A Clitheroe secondary school has been given the go-ahead for a major extension and other developments which will allow it to increase the number of pupils on its roll.
Ribblesdale High School intends to admit 30 additional pupils each year, taking the total number of new starters coming through the gates to 285 each September.
The change will see the Queens Road school’s overall register increase from 1,305 to 1,425 pupils over a four year period.
Lancashire County Council’s development control committee approved a series of plans designed to accommodate the growing numbers, after hearing that there is a shortage of secondary school places in the area.
“A sustained increase in the number of births together with the development of new housing…has resulted in an increase in demand which the current high schools in the area cannot accommodate,” a report to members noted.
However, the proposals might yet have to go to the government for final approval.
As part of the plans, the main teaching area – known as “G Block” – will have a 10 classrooms added to it as part of a two-storey extension.
The current two-storey “D Block” will be demolished and replaced with a modern, single-level “multi-functional activity area”.
The school caretaker’s house will also be levelled to make way for eight new staff parking spaces and a new 2.4m high security fence will be installed at various points around the site’s perimeter.
Meanwhile, two of the school’s six outdoor sports courts will be lost as part of the G Block extension – with the remaining four being replaced by better quality, multi-use games areas which can be used for five-a-side football, netball, basketball and tennis.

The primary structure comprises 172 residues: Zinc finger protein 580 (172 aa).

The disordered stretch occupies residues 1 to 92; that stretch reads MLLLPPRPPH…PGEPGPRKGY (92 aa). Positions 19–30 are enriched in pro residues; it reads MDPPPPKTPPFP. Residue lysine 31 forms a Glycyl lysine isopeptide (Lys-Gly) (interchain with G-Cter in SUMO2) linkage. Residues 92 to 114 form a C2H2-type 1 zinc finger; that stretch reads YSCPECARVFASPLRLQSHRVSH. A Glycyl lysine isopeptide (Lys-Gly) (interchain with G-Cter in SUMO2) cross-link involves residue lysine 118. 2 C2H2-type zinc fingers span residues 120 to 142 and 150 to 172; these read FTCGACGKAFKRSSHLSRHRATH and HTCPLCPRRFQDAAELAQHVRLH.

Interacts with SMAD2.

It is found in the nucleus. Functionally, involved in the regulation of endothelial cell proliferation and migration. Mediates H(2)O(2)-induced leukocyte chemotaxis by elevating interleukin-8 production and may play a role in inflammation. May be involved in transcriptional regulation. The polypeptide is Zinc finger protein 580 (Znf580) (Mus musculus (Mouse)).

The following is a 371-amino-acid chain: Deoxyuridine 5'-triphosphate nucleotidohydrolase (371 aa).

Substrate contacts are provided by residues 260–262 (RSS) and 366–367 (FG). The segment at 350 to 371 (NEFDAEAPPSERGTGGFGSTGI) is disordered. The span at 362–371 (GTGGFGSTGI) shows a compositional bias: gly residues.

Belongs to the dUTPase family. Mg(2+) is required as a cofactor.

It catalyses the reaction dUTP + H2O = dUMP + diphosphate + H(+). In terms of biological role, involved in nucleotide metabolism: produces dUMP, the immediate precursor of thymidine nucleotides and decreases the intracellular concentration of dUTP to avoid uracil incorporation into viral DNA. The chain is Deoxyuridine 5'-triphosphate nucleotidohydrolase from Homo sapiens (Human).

Sport promotion body Sport England requested that County Hall impose planning conditions guaranteeing both the suitability of the new courts for the sporting activities proposed and their availability to the local community.
But principal planning officer, Jonathan Haine, told the committee that the latter issue did not meet “the test” for the planning conditions which the council could set – and, by not imposing it, the matter would have to be referred to the Secretary of State.
“Within Ribble Valley, there have been quite a few applications which we have approved for primary school extensions, so it’s inevitable that the demand now goes through to the secondary school level,” committee member Alan Schofield said.
Members heard that an objection had been lodged to the use of Littlemoor Road as an access point for the works – because it is not listed as an adopted highway.
But the committee was told that the county council had been maintaining the road at public expense and was negotiating with residents over how to manage parking in the area to allow construction vehicles to enter and exit the site.